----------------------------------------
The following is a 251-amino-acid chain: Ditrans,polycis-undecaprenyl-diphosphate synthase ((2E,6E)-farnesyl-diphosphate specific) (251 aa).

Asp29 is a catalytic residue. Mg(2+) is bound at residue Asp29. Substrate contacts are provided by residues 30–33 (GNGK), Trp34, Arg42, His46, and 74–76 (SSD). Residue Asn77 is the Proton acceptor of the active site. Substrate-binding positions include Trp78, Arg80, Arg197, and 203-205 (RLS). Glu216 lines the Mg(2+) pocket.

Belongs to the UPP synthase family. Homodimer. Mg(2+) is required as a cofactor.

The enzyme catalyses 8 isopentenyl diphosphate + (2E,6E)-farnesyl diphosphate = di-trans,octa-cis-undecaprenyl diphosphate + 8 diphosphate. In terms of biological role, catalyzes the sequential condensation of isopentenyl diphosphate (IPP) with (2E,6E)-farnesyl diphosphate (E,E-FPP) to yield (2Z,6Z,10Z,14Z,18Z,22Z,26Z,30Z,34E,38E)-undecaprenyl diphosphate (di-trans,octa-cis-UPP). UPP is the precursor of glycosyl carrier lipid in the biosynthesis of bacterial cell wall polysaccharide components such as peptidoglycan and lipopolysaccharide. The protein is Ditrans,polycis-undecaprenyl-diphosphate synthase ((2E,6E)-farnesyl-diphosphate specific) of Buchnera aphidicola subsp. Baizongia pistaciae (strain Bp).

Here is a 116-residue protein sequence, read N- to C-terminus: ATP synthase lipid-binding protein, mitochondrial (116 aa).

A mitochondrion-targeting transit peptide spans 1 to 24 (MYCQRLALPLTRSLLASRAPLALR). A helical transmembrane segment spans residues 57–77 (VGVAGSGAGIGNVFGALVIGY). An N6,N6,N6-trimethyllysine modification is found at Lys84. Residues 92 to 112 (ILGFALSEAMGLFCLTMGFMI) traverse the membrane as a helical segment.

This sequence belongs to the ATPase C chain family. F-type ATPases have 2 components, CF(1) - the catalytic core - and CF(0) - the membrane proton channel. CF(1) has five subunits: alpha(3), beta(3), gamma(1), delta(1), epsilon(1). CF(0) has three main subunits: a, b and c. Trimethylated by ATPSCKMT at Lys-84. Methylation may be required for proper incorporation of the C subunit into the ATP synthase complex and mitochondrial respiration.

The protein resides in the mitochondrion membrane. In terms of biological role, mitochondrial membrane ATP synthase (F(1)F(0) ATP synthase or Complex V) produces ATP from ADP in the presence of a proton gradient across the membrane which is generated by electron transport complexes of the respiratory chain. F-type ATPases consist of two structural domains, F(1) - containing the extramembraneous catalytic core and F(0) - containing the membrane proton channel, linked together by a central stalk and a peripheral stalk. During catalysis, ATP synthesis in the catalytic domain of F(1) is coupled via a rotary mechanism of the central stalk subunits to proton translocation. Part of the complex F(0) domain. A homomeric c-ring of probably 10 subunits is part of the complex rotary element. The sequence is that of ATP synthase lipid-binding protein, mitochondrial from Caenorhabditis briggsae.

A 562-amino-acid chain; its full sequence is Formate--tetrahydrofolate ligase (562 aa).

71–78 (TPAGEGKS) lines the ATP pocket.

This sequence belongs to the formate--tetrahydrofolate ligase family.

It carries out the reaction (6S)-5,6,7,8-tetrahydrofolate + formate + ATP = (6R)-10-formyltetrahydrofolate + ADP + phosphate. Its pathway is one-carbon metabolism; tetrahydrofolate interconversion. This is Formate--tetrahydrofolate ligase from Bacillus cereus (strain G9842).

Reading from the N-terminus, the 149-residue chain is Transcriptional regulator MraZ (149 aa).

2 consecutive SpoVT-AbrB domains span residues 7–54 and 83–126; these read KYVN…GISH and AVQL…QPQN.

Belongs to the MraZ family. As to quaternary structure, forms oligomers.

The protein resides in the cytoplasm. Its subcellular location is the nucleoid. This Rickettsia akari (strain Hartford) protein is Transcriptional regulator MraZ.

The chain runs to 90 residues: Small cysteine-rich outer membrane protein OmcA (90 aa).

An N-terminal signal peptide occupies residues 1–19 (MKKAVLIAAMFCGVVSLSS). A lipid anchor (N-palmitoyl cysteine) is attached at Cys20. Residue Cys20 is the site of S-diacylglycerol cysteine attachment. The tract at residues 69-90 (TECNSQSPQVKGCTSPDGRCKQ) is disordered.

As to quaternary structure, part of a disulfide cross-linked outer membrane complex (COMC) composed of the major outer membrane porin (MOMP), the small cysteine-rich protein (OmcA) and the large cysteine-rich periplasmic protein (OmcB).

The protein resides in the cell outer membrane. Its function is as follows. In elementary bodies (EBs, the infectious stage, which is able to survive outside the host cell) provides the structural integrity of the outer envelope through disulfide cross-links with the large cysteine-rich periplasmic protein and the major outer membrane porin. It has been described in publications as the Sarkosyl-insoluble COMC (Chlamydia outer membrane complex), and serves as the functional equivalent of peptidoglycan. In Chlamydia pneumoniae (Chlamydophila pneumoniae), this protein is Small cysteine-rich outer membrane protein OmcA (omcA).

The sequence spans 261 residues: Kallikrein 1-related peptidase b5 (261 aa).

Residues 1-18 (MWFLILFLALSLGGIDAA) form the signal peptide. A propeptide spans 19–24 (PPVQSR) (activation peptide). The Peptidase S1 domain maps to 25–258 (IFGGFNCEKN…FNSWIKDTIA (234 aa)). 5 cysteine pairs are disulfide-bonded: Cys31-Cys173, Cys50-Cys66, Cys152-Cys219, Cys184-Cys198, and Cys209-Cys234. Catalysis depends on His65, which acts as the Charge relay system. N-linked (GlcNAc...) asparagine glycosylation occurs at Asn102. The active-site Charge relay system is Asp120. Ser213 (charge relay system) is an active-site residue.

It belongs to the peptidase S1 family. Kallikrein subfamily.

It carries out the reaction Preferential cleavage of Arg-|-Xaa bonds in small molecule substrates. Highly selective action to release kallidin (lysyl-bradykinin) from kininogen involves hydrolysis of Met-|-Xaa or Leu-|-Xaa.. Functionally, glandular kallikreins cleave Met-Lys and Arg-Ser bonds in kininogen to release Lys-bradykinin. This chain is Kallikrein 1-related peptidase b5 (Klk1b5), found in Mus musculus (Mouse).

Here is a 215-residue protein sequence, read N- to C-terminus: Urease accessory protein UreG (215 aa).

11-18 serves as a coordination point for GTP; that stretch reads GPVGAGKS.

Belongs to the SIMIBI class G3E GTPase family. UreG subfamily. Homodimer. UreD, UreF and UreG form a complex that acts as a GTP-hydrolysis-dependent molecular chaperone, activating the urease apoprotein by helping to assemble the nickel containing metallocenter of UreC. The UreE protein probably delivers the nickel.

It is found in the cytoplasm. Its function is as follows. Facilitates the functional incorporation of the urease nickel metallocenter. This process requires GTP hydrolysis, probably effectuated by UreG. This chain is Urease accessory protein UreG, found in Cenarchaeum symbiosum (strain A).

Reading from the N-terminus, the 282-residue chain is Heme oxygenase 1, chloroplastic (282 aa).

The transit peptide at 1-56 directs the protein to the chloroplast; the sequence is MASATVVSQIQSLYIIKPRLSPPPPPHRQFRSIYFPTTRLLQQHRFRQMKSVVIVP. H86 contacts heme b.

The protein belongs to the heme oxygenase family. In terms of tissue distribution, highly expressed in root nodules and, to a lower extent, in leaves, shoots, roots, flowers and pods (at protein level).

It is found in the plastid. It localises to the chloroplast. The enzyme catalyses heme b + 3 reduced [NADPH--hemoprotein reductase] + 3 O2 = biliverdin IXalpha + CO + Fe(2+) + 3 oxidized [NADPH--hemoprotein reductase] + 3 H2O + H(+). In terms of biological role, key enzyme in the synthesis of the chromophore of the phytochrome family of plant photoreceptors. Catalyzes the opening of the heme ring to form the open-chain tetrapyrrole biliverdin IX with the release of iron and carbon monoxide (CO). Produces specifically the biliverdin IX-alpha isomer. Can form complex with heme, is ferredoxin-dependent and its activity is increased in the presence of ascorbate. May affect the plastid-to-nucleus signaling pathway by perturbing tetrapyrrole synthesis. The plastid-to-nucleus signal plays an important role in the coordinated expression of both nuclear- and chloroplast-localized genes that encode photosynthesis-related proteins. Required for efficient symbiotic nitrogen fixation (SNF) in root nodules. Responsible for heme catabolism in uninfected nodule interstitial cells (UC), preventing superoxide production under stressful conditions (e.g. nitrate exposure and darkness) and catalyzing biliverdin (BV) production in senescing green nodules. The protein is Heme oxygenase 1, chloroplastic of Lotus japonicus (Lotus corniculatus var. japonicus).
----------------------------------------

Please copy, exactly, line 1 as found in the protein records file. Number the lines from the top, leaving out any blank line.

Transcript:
The following is a 251-amino-acid chain: Ditrans,polycis-undecaprenyl-diphosphate synthase ((2E,6E)-farnesyl-diphosphate specific) (251 aa).